A unconnected tanker truck carrying liquid ammonia (NH3) burst open at an industrial facility. Propelled by chemical reaction, with the front part “of the tanker clipped some of the installations then smashed into the wall of an electrical service building, while the back part angled at 45° upward violently smashed against the reinforced concrete lintel of a neighbouring building, then ricocheted in the direction of the unit, seriously damaging its upper level. An axle was found 200 m away on a nearby site. A portion of the 22 tons of NH3 contained in the tank spread through the installation, while another portion was projected with the back of the tank beyond the site boundary. According to eyewitness accounts, the whitish toxic cloud moved about 250 m and dissipated within 10 to 15 min. Liquid NH3 projection lengths reached some 30 meters. The noxious atmosphere hindered the emergency intervention team, which was not equipped with adequate protection, including masks and oxygen cylinders. Both the time (1:30 pm, as a new shift was taking over) and the place of the accident, near the port’s industrial rehabilitation zone, would explain in part the tremendous number of casualties: 129 dead and 1,150 injured, with some victims being burned directly by NH3 or intoxicated by NH3 vapours. Other victims with outbreaks of lesions were diagnosed as not serious at first, but went on to develop a fatal pulmonary oedema just a few days later. According to the press, onlookers heard the sound of the explosion and flocked towards the contaminated zone, only to fall victim to the accident as well.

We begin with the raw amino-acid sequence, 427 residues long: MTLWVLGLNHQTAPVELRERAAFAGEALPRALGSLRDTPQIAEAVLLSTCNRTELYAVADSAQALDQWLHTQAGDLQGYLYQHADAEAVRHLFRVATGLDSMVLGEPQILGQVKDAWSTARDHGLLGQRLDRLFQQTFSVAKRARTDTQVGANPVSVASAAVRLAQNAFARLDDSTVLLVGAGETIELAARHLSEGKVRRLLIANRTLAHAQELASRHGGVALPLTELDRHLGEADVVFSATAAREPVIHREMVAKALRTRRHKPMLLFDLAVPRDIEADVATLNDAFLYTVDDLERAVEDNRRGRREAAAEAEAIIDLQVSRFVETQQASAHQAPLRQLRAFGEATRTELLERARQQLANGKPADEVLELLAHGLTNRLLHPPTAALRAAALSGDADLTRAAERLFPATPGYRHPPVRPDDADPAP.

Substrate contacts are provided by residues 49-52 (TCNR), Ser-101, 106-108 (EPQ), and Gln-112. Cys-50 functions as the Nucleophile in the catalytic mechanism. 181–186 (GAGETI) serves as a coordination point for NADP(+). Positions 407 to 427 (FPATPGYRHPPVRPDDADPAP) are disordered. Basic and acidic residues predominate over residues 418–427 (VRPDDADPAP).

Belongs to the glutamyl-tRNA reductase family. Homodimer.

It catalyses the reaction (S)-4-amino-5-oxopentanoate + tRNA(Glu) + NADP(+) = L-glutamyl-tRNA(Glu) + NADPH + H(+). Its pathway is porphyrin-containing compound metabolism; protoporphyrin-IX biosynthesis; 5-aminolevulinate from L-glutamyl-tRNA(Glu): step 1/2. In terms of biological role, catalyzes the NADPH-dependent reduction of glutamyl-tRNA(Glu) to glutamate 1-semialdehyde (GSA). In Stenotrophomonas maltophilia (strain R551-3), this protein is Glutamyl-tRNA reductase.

This accident was due to overfilling of the tank (22.2 tons for a 17.7-ton capacity), which seems to reflect frequent practice. The tank broke at the level of a repair weld performed 2 years prior upon detection of a leak during a hydraulic test.